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  • Topic: When to blow the whistle

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    • June 16, 2014 5:55 PM EDT

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      This has probably been asked before, but...

       

      When switching, how often does the engineer or fireman have to blow the whistle? Every time he changes direction (forward, reverse) or when the loco stops? And what about the bell? Does it ring the whole time the loco is in the yard or moving among the various sidings? 

    • June 16, 2014 9:53 PM EDT

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      I'm not an expert, but my understanding is every change in motion, including stopping.

       

      Also often the bell is on all the time, not sure it is a rule, and I understand rules vary between railroads.

       

      Greg

      ____________________________________

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    • June 16, 2014 10:11 PM EDT
      • Port Orchard, Washington
         
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      Joe Rusz said:

      This has probably been asked before, but...

       

      When switching, how often does the engineer or fireman have to blow the whistle? Every time he changes direction (forward, reverse) or when the loco stops? And what about the bell? Does it ring the whole time the loco is in the yard or moving among the various sidings? 

      I can quote the GCOR rule if you want real details, but in switching operations the whistle is not sounded every time the engine moves. A few dings on the bell are okay, but most people are lazy don't ring. Plus the crew on the ground will get mad if you blow and ding all the time. Now back with hand signs (no radio) a whistle would signal that the engineer received and understood the hand sign and was moving. I would imagine in preradio era's the switching yards were a lot noisier than they are today.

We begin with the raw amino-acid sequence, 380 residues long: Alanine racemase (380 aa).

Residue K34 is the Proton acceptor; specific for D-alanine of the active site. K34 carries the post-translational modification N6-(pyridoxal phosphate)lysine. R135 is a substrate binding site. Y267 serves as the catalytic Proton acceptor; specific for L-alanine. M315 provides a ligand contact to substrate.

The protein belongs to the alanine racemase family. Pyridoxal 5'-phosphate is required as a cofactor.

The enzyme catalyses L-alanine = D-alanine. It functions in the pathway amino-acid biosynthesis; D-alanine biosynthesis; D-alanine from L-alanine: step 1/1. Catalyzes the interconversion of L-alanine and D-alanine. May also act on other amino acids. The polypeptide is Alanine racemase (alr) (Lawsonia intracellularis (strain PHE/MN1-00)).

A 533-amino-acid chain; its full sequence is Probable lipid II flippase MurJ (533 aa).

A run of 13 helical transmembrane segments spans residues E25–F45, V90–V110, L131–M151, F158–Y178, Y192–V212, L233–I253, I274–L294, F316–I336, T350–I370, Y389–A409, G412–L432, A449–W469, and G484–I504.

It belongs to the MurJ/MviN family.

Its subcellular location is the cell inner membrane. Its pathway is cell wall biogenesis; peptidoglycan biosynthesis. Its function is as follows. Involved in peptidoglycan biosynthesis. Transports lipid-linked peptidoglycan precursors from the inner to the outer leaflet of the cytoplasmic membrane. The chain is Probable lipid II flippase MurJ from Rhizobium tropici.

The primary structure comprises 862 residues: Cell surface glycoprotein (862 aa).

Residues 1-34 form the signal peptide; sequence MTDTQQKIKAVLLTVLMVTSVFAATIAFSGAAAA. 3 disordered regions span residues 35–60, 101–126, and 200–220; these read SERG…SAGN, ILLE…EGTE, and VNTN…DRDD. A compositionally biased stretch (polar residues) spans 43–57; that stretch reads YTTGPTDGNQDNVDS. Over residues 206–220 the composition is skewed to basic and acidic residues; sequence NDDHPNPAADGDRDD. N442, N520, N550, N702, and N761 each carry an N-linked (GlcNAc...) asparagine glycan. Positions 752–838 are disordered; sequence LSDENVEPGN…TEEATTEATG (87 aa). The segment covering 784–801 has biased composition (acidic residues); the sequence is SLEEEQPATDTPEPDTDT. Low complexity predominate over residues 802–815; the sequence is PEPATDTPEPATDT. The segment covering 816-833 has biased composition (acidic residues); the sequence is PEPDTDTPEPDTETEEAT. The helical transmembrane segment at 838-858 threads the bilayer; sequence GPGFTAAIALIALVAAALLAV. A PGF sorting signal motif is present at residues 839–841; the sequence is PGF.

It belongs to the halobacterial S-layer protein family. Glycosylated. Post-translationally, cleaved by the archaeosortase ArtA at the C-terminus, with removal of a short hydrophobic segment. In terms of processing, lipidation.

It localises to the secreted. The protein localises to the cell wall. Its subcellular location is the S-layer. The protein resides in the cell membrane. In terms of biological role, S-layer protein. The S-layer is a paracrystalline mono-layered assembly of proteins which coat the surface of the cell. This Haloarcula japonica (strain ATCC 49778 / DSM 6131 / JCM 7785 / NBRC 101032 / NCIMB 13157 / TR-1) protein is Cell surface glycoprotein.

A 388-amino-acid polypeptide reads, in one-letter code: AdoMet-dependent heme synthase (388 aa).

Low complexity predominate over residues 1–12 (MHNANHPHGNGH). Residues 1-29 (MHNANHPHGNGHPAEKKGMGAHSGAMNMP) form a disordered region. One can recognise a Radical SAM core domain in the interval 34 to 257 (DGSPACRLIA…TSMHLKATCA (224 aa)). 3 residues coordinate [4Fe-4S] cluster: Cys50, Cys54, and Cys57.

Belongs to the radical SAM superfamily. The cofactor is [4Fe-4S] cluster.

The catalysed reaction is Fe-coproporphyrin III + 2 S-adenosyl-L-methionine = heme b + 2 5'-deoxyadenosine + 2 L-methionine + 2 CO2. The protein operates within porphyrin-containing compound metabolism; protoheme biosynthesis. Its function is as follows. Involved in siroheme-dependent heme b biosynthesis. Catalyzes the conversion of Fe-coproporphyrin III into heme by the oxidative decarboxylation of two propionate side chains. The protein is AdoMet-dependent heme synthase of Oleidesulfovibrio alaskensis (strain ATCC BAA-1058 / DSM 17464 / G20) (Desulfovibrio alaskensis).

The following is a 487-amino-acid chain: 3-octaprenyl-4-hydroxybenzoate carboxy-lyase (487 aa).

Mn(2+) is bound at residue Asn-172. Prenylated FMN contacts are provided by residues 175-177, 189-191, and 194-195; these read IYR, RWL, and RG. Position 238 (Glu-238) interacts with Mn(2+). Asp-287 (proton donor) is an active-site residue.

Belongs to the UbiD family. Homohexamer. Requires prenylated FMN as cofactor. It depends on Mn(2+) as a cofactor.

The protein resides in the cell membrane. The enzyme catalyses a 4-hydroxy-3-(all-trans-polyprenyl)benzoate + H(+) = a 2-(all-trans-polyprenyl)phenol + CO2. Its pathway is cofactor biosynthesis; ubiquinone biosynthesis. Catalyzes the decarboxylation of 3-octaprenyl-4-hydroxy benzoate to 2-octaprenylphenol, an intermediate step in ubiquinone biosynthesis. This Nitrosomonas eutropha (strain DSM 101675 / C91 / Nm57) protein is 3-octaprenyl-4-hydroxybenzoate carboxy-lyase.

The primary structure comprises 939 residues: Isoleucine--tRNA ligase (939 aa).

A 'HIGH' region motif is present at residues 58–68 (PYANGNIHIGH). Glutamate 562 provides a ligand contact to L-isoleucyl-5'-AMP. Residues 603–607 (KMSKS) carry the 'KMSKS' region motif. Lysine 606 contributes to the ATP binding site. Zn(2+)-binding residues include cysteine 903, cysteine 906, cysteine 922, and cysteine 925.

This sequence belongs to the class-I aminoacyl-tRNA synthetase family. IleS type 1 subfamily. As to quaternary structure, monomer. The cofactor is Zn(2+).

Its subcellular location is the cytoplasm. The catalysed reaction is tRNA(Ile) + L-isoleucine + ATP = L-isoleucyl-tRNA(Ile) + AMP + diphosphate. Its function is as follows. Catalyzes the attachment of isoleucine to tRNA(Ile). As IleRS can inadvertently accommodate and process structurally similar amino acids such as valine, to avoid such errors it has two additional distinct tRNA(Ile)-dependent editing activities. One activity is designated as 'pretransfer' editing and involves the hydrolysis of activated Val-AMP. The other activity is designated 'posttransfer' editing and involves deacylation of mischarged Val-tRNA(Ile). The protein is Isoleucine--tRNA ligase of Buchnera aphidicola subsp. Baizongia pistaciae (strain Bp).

I'd say 80-90% of the time when switching the bell/whistle are off. Road trains on the other hand tend to blow on start because they aren't making a lot of different moves.

    • June 17, 2014 12:53 AM EDT

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      Thanks, guys. Good info.

    • June 17, 2014 9:22 AM EDT
      • Nashville, IL
         
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      I can only refer to my experience with the local railroad, switching out the elevator in town...  All their coomunication is basically done by radio..   Horns are only used at the road crossings..  The bell very seldom rings...



    • June 17, 2014 9:55 AM EDT
      • Smoggy L.A., Left Coast
         
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      Modern horn signals, carry over from steam era.


      http://en.wikipedia.org/wiki/Train_horn#United_States

       

      Steam whistle signals:


      http://en.wikipedia.org/wiki/Train_whistle


      Bell was to be rung whenever the locomotive started movement, particularly in passenger stations. The bell was also to be rung when entering a station while slowing for a stop. Its original purpose was to warn people to get off the tracks.



      This post was edited by Vic Smith at June 17, 2014 10:05 AM EDT
      ____________________________________
      Have fun with your trains
    • June 17, 2014 11:27 AM EDT
      • Burke, Virginia
         
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      It's not my job to run the train.
      The whistle I don't blow.
      It's not my job to say how far,
      the trains supposed to go.
      I'm not allowed to pull the brake,
      or even ring the bell.
      But let the damn thing leave the track,
      And see who catches hell!

      ____________________________________

      Bruce

      http://jbrr.com/

       

    • June 17, 2014 8:11 PM EDT
      • Ottawa/Nepean, Ontario, Canada
         
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      In model operations, after a while it gets to be a pain in the ear.....it seems nice but it isn't fun hearing the noise all the time.

       

        My suggestion is always...yes...just before your locomotive (With or without a train) moves; ring the bell, and sound the horn/whistle.

         While running on the main line, sound the horn/whistle at all crossings, and before occupying a bridge or tunnel

       

         When approaching a siding, occupied by another working crew....sound your Whistle/horn, and ring the bell, as a warning of your approach. 

       

         This  preprogrammed crap is boring, and just crap (My opinion) Any sound system on a locomotive, should have a "Latching" bell control, and a single button for the horn/whistle, which can be "Played" like a real one...

       

        Of course some may differ on these thoughts, and may appreciate other ideas.

      This post was edited by Fred Mills. at June 17, 2014 8:12 PM EDT
    • June 17, 2014 8:20 PM EDT
      • Southern Illinois